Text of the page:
“FiFi”, the very last flying Boeing B-29 was a major attraction this year. Did you know the B-29 has NO nose wheel steering? That the original 1500 hp engines could not lift it off the ground if the cowl flaps were left open? That almost ALL systems were electric? That the “fire control “computer” was 18” by 18” and weighed about 50 pounds…and each one was unique…not interchangeable? What an honor to see it fly and circle over the area! It flew over the “Splash In” on Thursday, making sweet photo ops fly bys. Why didn’t someone save another? We need at least two.
Thursday’s “Splash In” is a hoot! I must confess something here…not only do I not yet have my “nose wheel endorsement”, but I have YET to get my seaplane rating! How did this happen? No excuse. In mind and soul I am with them…the “Waterbirds”…but I have not yet accomplished that rating. It’s not that I don’t know that the Sister Keelsons are NOT a Motown group…I just haven’t had enough of a chance yet. It’s first on my “Bucket List”.
With perfect weather, Kit Clews, from Sleeper’s Island on Lake Winnepeasukee, New Hampshire, launched to compete in the Short Landing contest. His craft, a French-built trike, sports a four-blade prop and a reduction unit to make his prop rpm slow to around 1,000 rpm. Very quiet. He had a radio problem…and even with some confusion, landed just a frog’s hop beyond the marker. He thought that it was a practice run, but they waved him off on his second approach. The others following him made short landings…and I think he may have actually been the winner.
Antique aircraft come first for me. The Larson family brought their brilliantly red Cessna Airmaster over from Sarasota….on floats. While it doesn’t take much to entertain me…(”Gollee! Spanish Moss!”)...their Cessna, the pre-cursor of the Cessna 195 is so very rare, so very fine, that I am spellbound when I see it. It has a Warner 165…same as my Fairchild. Someone once said…”Some men piddle their lives away on golf courses…while other men live their lives Grandly”. The Larsons, Brad and Glen, prove that to be true.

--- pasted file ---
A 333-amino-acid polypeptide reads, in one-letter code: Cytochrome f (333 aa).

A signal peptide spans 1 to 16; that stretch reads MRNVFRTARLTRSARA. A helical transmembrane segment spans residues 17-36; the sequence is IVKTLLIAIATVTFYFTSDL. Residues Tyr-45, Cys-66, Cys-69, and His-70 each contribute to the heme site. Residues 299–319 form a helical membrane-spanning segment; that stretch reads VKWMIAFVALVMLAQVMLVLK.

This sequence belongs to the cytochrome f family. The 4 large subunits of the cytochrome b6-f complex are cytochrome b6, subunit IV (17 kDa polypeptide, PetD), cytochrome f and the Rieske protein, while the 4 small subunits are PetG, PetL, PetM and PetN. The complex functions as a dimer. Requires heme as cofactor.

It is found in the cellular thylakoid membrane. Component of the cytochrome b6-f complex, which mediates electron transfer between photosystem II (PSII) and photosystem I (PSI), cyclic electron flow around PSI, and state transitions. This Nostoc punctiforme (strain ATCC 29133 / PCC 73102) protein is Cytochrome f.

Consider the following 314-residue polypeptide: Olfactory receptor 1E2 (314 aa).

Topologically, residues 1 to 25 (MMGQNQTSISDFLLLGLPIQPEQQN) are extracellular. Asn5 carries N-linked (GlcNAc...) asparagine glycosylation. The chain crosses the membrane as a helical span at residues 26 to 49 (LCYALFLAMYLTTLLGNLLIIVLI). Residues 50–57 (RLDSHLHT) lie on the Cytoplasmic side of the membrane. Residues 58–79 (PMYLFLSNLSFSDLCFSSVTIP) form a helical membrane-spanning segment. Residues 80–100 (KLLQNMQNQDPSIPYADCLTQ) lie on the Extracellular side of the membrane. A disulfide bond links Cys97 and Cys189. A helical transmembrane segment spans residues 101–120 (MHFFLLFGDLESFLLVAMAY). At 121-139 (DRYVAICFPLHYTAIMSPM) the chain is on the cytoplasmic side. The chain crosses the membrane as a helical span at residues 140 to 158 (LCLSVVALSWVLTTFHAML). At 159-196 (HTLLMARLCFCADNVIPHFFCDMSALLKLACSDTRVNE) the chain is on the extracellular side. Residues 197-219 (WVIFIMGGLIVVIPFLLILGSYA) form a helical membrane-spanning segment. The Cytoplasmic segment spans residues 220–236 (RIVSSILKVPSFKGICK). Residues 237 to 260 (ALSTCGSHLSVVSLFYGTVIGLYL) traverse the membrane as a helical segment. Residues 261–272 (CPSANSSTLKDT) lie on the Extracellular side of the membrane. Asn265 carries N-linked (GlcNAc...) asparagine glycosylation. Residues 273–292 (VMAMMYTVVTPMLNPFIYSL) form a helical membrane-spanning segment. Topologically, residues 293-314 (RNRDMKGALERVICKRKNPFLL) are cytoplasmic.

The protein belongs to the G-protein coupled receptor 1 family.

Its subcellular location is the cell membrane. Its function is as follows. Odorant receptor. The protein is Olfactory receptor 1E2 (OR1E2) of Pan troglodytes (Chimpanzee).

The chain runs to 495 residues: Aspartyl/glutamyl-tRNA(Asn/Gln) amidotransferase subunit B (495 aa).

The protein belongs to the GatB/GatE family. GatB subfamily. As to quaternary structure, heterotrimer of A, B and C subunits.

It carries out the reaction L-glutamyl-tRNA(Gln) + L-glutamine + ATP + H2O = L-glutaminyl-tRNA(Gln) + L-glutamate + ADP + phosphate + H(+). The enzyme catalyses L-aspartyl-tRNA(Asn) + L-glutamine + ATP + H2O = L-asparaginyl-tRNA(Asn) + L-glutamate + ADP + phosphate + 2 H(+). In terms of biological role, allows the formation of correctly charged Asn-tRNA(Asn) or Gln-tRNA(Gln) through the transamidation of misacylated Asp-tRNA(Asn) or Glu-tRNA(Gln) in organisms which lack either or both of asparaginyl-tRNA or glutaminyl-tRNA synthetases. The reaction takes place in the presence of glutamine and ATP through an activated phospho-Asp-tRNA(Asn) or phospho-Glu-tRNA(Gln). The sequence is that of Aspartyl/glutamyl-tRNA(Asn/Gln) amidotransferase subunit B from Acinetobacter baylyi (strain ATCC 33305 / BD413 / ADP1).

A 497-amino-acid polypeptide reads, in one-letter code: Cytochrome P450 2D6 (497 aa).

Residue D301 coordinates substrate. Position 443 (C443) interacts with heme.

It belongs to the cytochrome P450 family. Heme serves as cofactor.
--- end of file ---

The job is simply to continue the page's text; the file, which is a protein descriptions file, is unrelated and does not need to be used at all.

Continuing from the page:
Kermit Weeks is living the life the Lord intended for me. He not only made fly by photo ops in a Fokker D VIII with the correct rotary engine…castor oil spewing…and burp, burp, burp sounds of either on or off ignition…but he also flew in and splashed down in “The Spirit of Igor”, A Sikorsky S-39, owned by Dick and Patsy Jackson up in New Hampshire. It “winters” in Florida at the Fantasy of Flight Museum.
As we all watched the waterbird activity, from the West, the last flying Boeing B-29 appeared. I did the two-lens-two-step and readied my camera. I was not disappointed as the B-29 make clockwise and counter-clockwise orbits over Lake Agnes. The cloud cover was just perfect to capture numerous photographic specimens of a piece of American history. Thanks to all of the crew…they knew that what they were doing for us was very special.
Later, in the still of the evening, I returned to the airport for some ground-to-ground photographs. There was a cumulous build-up to the East. I tried to position it properly across the B-29 canopy with it’s many window segments. I did not know at that moment, but a pilot of that same type airplane would be speaking later at the Antique Airplane Association of Colorado monthly meeting in Denver. What are the chances? Jim Loyd gave a wonderful and insightful presentation. After hearing of the missions up and down the N-S Korea border…I’m glad it was he, not me, on those flights.
The fire was still burning in Colorado. I elected to bail out and hurry home. Mrs. H. might have needed me to help evacuate (again) if the wind changed course. I really hated missing the Friday night air show, the hot wings and cold toddies, the fireworks display at the end…and being at the wind sock in the grass mid-field. It is a tradition for me. My priorities were shuffled by events beyond my control. Next year remember to be there…Friday night…the wind sock…and I’ll join you.
Photos and Story by Richard Hawley